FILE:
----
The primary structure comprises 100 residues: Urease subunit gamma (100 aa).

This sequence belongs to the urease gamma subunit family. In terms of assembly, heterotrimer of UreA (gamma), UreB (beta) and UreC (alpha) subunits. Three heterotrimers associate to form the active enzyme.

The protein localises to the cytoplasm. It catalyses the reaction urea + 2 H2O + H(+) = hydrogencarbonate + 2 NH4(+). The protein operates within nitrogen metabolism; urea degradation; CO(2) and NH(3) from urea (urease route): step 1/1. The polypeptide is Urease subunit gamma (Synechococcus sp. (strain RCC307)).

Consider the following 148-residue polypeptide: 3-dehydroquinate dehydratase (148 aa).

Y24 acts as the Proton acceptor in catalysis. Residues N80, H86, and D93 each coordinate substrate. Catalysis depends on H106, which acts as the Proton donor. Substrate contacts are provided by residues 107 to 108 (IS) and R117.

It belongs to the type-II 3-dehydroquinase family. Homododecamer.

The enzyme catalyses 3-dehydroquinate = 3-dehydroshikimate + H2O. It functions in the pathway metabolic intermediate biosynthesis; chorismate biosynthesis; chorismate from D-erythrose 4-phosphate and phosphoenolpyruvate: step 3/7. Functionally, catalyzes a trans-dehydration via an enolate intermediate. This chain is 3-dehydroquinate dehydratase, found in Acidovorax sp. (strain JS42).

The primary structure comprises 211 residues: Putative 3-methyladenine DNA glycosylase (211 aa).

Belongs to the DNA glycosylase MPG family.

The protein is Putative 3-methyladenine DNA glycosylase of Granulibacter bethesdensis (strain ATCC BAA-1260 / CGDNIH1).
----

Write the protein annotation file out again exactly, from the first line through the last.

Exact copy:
The primary structure comprises 100 residues: Urease subunit gamma (100 aa).

This sequence belongs to the urease gamma subunit family. In terms of assembly, heterotrimer of UreA (gamma), UreB (beta) and UreC (alpha) subunits. Three heterotrimers associate to form the active enzyme.

The protein localises to the cytoplasm. It catalyses the reaction urea + 2 H2O + H(+) = hydrogencarbonate + 2 NH4(+). The protein operates within nitrogen metabolism; urea degradation; CO(2) and NH(3) from urea (urease route): step 1/1. The polypeptide is Urease subunit gamma (Synechococcus sp. (strain RCC307)).

Consider the following 148-residue polypeptide: 3-dehydroquinate dehydratase (148 aa).

Y24 acts as the Proton acceptor in catalysis. Residues N80, H86, and D93 each coordinate substrate. Catalysis depends on H106, which acts as the Proton donor. Substrate contacts are provided by residues 107 to 108 (IS) and R117.

It belongs to the type-II 3-dehydroquinase family. Homododecamer.

The enzyme catalyses 3-dehydroquinate = 3-dehydroshikimate + H2O. It functions in the pathway metabolic intermediate biosynthesis; chorismate biosynthesis; chorismate from D-erythrose 4-phosphate and phosphoenolpyruvate: step 3/7. Functionally, catalyzes a trans-dehydration via an enolate intermediate. This chain is 3-dehydroquinate dehydratase, found in Acidovorax sp. (strain JS42).

The primary structure comprises 211 residues: Putative 3-methyladenine DNA glycosylase (211 aa).

Belongs to the DNA glycosylase MPG family.

The protein is Putative 3-methyladenine DNA glycosylase of Granulibacter bethesdensis (strain ATCC BAA-1260 / CGDNIH1).